I’m planning the baby’s 3rd birthday party. This will be her 3rd year without her daddy; she lost him exactly a week before she turned one. How many of you have celebrated birthdays or other occasions since losing your spouse?
That first year, I made it a point to throw a big party. I reserved a fun kids’ venue, invited everyone to come out, decorated, ordered special cupcakes – the whole nine yards. With all of the trauma surrounding our loss, I was determined to focus on and celebrate the good things.
But as time went on and everything landed on my shoulders, I began to lose that focus. Holidays and special occasions became more chore than celebration. I felt burdened by the weight of celebrating special occasions – another milestone, another memory he won’t be part of – as well as the responsibility of creating the “mom magic.” After all, what good are the Tooth Fairy and Santa Claus if Mom doesn’t bring them to life?
My friend Angela taught me that. I was at Barnes and Noble in San Diego, attending my very first book signing when I heard her speak. She was describing the inspiration for writing her book and how moms are the ones who create magic for the kids… from running the household to celebrating the holidays, moms make it happen – like magic.
Except – it suddenly occurred to me – I wasn’t.
I left that evening with her words swirling in the back of my mind. I thought back to Christmas; it used to be my favorite time of the year, but that year I had barely put up a tree. And instead of taking a day to drink hot chocolate, visit with Santa, and pick out a real tree like we normally did, I drug up an old artificial tree from the basement that was only half-lit.
Definitely not magic.
The Tooth Fairy and Leprechauns and Elf on the Shelf all stopped visiting our house. Birthdays were the bare minimum and even weekends weren’t very fun. That’s when I realized that even though I was showing up for my kids, I wasn’t really there. I was missing out on my time with them – this precious time that will be gone so fast. And they were missing out on me and on the magic I create when I’m at my best. It was a wake-up call for me to start making every moment count with my kids, just like I did in that first year after my husband’s passing.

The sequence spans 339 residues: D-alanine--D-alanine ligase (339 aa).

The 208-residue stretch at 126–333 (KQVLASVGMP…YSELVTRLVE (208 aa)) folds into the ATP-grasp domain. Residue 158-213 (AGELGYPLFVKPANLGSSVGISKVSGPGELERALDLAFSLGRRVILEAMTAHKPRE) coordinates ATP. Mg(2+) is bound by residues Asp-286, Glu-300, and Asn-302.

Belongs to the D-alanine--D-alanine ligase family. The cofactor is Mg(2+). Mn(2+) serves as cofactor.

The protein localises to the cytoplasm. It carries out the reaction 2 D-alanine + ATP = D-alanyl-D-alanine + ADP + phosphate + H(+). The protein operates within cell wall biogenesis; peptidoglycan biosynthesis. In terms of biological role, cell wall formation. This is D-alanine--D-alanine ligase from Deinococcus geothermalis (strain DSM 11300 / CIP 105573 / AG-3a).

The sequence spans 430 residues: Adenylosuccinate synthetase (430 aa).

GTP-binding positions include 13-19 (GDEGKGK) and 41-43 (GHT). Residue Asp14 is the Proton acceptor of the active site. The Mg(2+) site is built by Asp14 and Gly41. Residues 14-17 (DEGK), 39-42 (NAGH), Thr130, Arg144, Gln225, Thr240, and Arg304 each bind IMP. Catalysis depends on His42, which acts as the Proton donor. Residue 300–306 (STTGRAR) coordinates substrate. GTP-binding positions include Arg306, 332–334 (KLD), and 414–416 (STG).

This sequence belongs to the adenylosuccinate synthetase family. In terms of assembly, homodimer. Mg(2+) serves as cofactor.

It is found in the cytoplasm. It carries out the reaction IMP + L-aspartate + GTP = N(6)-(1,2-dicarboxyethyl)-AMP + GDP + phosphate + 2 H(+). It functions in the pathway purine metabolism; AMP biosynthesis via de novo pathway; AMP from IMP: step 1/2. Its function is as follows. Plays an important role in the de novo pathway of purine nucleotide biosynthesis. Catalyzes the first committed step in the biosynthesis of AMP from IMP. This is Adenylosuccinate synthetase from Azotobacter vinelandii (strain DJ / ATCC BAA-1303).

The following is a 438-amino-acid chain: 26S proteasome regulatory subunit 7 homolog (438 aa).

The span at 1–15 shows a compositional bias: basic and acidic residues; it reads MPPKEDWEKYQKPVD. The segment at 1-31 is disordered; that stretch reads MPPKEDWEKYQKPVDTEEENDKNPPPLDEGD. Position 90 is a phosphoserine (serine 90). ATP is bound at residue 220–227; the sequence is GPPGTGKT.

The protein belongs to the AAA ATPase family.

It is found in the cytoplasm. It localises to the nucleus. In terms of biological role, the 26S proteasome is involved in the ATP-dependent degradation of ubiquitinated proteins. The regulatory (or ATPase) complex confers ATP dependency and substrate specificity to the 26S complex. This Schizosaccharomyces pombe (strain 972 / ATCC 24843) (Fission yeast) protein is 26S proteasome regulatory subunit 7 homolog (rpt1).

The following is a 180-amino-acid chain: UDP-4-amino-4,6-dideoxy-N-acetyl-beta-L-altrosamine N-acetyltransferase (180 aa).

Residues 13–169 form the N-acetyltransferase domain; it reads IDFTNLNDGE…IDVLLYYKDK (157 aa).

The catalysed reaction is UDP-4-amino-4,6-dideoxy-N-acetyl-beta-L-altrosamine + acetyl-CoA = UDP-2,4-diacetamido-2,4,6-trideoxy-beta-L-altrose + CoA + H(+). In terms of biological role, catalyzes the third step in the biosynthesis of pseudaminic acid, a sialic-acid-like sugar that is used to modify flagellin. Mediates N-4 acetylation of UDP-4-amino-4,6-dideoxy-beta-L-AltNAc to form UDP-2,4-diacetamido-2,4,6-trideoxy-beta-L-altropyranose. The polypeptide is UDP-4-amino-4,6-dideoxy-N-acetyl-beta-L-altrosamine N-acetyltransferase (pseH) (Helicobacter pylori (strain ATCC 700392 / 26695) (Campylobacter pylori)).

So this year, birthdays are filled with joy, laughter, and celebration! As we plan the little girls’ party, I can see the excitement building in their eyes, and it reminds me of the importance of creating special memories for them, despite the challenges we faced.
Even though life has thrown us some curveballs, I can still be the one to create magic for my kids. I don’t have to carry the burden of grief alone, and I don’t have to let it overshadow the joy of special occasions. I get to be present and fully engaged, making every moment count.
It’s not about trying to replicate what it would have been like if he were here, but about making my own mark as a mom and creating new traditions that my kids will remember and cherish forever.
So, this year, we’re celebrating special occasions BIG and often! We’re planning more family outings, movie nights, picnics in the park, and impromptu dance parties in the living room. We’re baking cookies together, having silly dress-up days, and exploring new adventures. I’ve realized that the best gift I can give to my kids is my presence, my love, and my commitment to making their childhood as magical as possible, even without their daddy by their side.
It’s not always easy, and there are still moments of grief and sadness, but I’m determined to make every birthday, holiday, and special occasion a time filled with joy, laughter, and cherished memories that will last a lifetime. After all, my kids deserve the best of me, and I’m ready to embrace the magic of motherhood and create a beautiful life for us, one moment at a time.